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You don’t often think about your elbow, until it is almost impossible to brush your teeth, pick up your cup of coffee or shake someone’s hand due to severe pain. Elbow pain can pop up seemingly randomly and wreak havoc on your ability to do every day activities and participate in the sports that you love. Here is a quick review of why it happens, how to try to avoid it and what to do if you end up with an ache.

The two most frequently experienced problems are called tennis elbow and golfer’s elbow. Each earned their name from the sport in which they are most often seen, but both issues commonly affect people who have never played either sport.

Tennis elbow is caused by overuse of the forearm muscles and tendons that attach to the outside of the elbow. It’s associated with tennis because it can be caused by poor backhand stroke techniques. However, it can also happen with repetitive wrist or forearm movements associated with activities such as gardening, painting and using the computer keyboard and mouse.

Golfer’s elbow results from overuse of the forearm muscles and tendons that attach to the inside of the elbow. These forearm muscles are responsible for gripping and stabilizing the elbow. The repetitive nature of the golf swing, along with the leverage it applies to the elbow, are why it is a common issue for golfers. However, it too can be caused by any activity requiring repetitive gripping including throwing sports, weight training, cooking and yard work.

Avoiding these overuse injuries of the elbow involves considering a number of factors:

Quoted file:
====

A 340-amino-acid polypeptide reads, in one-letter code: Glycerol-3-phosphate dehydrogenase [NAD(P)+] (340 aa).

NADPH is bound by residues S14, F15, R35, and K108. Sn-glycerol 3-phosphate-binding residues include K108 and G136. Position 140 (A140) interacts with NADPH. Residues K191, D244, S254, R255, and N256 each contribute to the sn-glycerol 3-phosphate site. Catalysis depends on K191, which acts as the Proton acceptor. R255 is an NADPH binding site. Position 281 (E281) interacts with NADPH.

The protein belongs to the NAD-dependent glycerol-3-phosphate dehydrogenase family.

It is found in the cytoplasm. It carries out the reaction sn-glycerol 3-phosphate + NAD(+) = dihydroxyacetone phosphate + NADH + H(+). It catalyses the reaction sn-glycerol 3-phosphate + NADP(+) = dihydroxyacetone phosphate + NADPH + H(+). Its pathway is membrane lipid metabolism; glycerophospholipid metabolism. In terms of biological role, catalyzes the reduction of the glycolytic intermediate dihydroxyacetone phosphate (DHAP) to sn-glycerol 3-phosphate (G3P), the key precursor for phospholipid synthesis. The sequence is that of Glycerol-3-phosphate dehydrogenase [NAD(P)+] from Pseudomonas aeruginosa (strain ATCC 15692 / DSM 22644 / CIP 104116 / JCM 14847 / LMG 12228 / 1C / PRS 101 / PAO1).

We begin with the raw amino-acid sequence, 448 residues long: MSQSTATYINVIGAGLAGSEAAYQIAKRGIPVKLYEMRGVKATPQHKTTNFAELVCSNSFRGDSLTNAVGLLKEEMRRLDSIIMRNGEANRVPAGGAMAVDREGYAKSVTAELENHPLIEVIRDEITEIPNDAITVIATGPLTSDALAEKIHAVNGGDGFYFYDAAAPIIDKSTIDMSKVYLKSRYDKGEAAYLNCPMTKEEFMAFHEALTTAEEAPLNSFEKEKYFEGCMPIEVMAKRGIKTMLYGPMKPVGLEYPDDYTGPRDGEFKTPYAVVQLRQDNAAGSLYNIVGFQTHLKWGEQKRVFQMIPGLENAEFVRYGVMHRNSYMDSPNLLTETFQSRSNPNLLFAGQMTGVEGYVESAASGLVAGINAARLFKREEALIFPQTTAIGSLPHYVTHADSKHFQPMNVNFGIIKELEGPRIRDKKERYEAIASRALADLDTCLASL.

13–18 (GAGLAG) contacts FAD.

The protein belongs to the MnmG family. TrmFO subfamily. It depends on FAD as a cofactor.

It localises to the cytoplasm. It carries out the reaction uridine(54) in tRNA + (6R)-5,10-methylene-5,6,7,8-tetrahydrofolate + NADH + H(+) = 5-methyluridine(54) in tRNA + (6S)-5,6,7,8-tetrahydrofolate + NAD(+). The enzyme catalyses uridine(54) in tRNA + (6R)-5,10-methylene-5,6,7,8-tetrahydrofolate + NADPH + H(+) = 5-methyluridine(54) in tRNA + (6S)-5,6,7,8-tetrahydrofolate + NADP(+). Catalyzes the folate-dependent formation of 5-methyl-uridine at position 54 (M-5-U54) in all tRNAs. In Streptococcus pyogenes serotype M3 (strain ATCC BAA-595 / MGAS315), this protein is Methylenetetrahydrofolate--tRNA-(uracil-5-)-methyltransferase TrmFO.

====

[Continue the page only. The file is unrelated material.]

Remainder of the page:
If you are new to tennis, golf or any other sport consider lessons to learn the basic skills properly.


Heavier equipment and smaller diameter grip handles increase the risk for injury. Make sure you are using the best racquet/club/tool for you.

Warm-up and stretch

Consider easing into play with a rally before tennis or some practice swings before playing golf. Stretching your forearm muscles (both inside and outside) after activity can relieve tension in the muscle to reduce stress at the elbow.

If you do begin to experience elbow pain, try to determine the offending activity and rest from it (and anything else that is now painful to do) for a few days. See a physiotherapist to discuss the correct stretches, modalities (ice, heat or acupuncture), massage therapy and bracing that can get you faster relief and return to activity. Your physiotherapist can also evaluate your technique and give you strengthening exercises to prevent re-injury. Be proactive to get back in the game!

Read this article on The Chronicle Herald website

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